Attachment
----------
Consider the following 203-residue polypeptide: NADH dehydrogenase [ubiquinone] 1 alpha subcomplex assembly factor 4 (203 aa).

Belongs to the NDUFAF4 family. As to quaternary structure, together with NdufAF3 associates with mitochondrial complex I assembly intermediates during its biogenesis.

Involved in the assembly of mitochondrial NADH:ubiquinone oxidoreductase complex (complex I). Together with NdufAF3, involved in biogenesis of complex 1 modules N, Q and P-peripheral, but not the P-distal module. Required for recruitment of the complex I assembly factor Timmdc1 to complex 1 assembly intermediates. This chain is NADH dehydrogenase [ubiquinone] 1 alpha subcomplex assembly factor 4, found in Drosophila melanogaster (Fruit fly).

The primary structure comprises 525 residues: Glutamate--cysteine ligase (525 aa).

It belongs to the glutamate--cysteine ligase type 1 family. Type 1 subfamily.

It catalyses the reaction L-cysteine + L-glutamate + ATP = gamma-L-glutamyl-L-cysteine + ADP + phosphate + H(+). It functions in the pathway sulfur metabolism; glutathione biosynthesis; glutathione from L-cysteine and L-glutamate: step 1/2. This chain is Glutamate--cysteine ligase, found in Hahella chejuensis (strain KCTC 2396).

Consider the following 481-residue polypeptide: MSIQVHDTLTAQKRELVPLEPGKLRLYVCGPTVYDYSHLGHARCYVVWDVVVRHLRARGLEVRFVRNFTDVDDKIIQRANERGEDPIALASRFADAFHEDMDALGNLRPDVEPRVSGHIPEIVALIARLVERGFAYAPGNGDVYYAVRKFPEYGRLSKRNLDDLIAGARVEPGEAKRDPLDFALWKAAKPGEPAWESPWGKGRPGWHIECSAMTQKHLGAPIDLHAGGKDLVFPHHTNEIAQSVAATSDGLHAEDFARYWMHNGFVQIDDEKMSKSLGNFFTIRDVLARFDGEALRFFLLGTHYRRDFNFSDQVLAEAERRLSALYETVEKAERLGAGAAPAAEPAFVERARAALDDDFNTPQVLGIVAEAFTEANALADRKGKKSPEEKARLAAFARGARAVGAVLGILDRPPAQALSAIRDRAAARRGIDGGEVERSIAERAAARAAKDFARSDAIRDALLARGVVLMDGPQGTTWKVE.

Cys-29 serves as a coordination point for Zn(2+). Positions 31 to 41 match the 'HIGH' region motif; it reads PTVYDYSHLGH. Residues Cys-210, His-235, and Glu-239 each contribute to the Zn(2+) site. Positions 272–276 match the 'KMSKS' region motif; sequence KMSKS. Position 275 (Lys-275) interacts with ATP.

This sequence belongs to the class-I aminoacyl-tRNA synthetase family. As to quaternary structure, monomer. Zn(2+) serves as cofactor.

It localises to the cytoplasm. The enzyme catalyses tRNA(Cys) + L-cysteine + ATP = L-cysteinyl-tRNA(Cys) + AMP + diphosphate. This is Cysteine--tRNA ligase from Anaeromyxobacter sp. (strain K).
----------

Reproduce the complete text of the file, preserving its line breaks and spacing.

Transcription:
Consider the following 203-residue polypeptide: NADH dehydrogenase [ubiquinone] 1 alpha subcomplex assembly factor 4 (203 aa).

Belongs to the NDUFAF4 family. As to quaternary structure, together with NdufAF3 associates with mitochondrial complex I assembly intermediates during its biogenesis.

Involved in the assembly of mitochondrial NADH:ubiquinone oxidoreductase complex (complex I). Together with NdufAF3, involved in biogenesis of complex 1 modules N, Q and P-peripheral, but not the P-distal module. Required for recruitment of the complex I assembly factor Timmdc1 to complex 1 assembly intermediates. This chain is NADH dehydrogenase [ubiquinone] 1 alpha subcomplex assembly factor 4, found in Drosophila melanogaster (Fruit fly).

The primary structure comprises 525 residues: Glutamate--cysteine ligase (525 aa).

It belongs to the glutamate--cysteine ligase type 1 family. Type 1 subfamily.

It catalyses the reaction L-cysteine + L-glutamate + ATP = gamma-L-glutamyl-L-cysteine + ADP + phosphate + H(+). It functions in the pathway sulfur metabolism; glutathione biosynthesis; glutathione from L-cysteine and L-glutamate: step 1/2. This chain is Glutamate--cysteine ligase, found in Hahella chejuensis (strain KCTC 2396).

Consider the following 481-residue polypeptide: MSIQVHDTLTAQKRELVPLEPGKLRLYVCGPTVYDYSHLGHARCYVVWDVVVRHLRARGLEVRFVRNFTDVDDKIIQRANERGEDPIALASRFADAFHEDMDALGNLRPDVEPRVSGHIPEIVALIARLVERGFAYAPGNGDVYYAVRKFPEYGRLSKRNLDDLIAGARVEPGEAKRDPLDFALWKAAKPGEPAWESPWGKGRPGWHIECSAMTQKHLGAPIDLHAGGKDLVFPHHTNEIAQSVAATSDGLHAEDFARYWMHNGFVQIDDEKMSKSLGNFFTIRDVLARFDGEALRFFLLGTHYRRDFNFSDQVLAEAERRLSALYETVEKAERLGAGAAPAAEPAFVERARAALDDDFNTPQVLGIVAEAFTEANALADRKGKKSPEEKARLAAFARGARAVGAVLGILDRPPAQALSAIRDRAAARRGIDGGEVERSIAERAAARAAKDFARSDAIRDALLARGVVLMDGPQGTTWKVE.

Cys-29 serves as a coordination point for Zn(2+). Positions 31 to 41 match the 'HIGH' region motif; it reads PTVYDYSHLGH. Residues Cys-210, His-235, and Glu-239 each contribute to the Zn(2+) site. Positions 272–276 match the 'KMSKS' region motif; sequence KMSKS. Position 275 (Lys-275) interacts with ATP.

This sequence belongs to the class-I aminoacyl-tRNA synthetase family. As to quaternary structure, monomer. Zn(2+) serves as cofactor.

It localises to the cytoplasm. The enzyme catalyses tRNA(Cys) + L-cysteine + ATP = L-cysteinyl-tRNA(Cys) + AMP + diphosphate. This is Cysteine--tRNA ligase from Anaeromyxobacter sp. (strain K).